By Keith T. Barber
It does not take a majority to prevail… but rather an irate, tireless minority, keen on setting brushfires of freedom in the minds of men. — Samuel Adams
Last month, in the span of a single week, the U.S. Supreme Court issued 13 consequential rulings — the blockbuster decision being Dobbs v. Jackson Women’s Health Organization, in which SCOTUS overturned Roe v. Wade, eliminating all federal protections of a woman’s right to bodily autonomy.
However, one day prior to the Dobbs ruling, the U.S. Supreme Court issued a decision in a lesser known case — Berger v. North Carolina Conference of the NAACP. In that case, SCOTUS held that the speaker of the N.C. House of Representatives, Tim Moore, and the president pro tempore of the N.C. Senate, Phil Berger, are entitled to intervene in federal litigation challenging North Carolina’s voter-ID law.
The case stems from the voter-ID law passed by the N.C. General Assembly in December 2018. Gov. Roy Cooper vetoed the bill, and the NAACP filed a lawsuit in federal court to block the state from enforcing the law. The NAACP argued the law violates Section 2 of the Voting Rights Act, which prohibits racial discrimination in voting.
In April 2021, a three-judge panel of a North Carolina Superior Court concluded the voter photo ID law violated the state’s constitution. At that point, Moore and Berger, both Republicans, filed their lawsuit under the pretext that N.C. Attorney General Josh Stein, a Democrat, was somehow not representing the interests of the state legislature by vigorously defending the voter-ID law.
And on June 23, the U.S. Supreme Court ruled 8-1 in favor of Tim Moore and Phil Berger. Justice Sonia Sotomayor represented the one dissenting vote in the high court’s decision. Justice Sotomayor stated the high court went astray in determining that the N.C. Attorney General Josh Stein could not adequately represent the state’s interest in the voter-ID case.
“That presumption of inadequacy improperly permits state law, as opposed to federal law, to determine whether an existing party adequately represents a particular interest,” Sotomayor stated. “Second, the Court errs by implying that the attorney general’s defense of the constitutionality of the voting law at issue here fell below a minimal standard of adequacy. I respectfully dissent.”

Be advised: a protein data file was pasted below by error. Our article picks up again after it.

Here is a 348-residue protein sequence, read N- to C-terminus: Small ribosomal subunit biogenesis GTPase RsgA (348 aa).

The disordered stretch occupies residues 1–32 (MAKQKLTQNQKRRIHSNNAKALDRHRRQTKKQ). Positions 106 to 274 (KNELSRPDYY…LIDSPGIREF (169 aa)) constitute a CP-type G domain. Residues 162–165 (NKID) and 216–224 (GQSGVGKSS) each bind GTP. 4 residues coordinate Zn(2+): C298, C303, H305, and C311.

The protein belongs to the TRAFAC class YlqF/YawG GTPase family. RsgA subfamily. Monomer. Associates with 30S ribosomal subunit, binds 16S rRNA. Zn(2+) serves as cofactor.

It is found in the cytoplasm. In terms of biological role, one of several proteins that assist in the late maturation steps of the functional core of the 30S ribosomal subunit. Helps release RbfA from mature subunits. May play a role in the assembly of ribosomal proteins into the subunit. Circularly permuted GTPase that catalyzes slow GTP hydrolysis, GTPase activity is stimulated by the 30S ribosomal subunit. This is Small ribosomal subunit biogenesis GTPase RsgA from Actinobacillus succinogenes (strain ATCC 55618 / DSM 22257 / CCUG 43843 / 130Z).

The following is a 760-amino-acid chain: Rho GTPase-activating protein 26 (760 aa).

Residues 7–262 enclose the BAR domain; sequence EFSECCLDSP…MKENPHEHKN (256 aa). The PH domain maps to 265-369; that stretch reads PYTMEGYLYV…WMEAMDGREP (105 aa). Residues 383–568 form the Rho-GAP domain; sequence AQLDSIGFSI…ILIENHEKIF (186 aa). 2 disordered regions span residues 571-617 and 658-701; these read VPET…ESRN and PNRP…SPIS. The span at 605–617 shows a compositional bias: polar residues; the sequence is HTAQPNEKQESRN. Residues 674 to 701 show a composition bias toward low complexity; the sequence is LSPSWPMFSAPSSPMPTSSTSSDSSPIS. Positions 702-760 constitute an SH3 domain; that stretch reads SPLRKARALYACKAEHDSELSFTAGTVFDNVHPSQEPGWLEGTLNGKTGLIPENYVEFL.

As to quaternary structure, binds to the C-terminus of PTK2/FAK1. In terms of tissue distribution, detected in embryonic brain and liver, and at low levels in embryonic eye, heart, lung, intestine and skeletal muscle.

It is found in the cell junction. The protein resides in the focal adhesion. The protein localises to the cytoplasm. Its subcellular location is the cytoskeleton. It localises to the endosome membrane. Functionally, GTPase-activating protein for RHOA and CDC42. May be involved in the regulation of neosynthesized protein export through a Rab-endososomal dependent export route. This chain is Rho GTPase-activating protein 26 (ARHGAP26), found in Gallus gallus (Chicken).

Berger v. North Carolina Conference of the NAACP feels like an end run around the authority of Governor Roy Cooper and N.C. Attorney General Josh Stein — authority vested in Gov. Cooper and AG Stein by North Carolina voters.
Consider this for a moment: In the 2020 general election, Josh Stein received 2,713,400 votes while Roy Cooper received 2,834,790 votes. In stark contrast, Phil Berger received a total of 68,712 votes, while Tim Moore received 24,491 votes, as both Berger and Moore held on to their respective seats in the legislature. Granted Berger and Moore represent legislative districts rather than the entire state, but that is precisely the point.
With its ruling, the U.S. Supreme Court has determined that two politicians who represent the will of roughly 1.2 percent of the state’s electorate have the right to intervene in a legal case on behalf of all North Carolinians despite the fact the state’s top law enforcement official — who represents the will of more than 2.7 million voters — has been defending the state’s interests in the case.
According to the N.C. State Board of Elections, there are currently 2,210,350 registered Republicans in North Carolina. Registered Democrats total 2,494,491 in the state, while unaffiliated voters represent the majority of the state’s voters with 2,569,272.
How is it possible then that Republicans have been in control of both the N.C. House and N.C. Senate since the 2010 midterm elections? The answer is simple: partisan gerrymandering — which brings us back to the U.S. Supreme Court.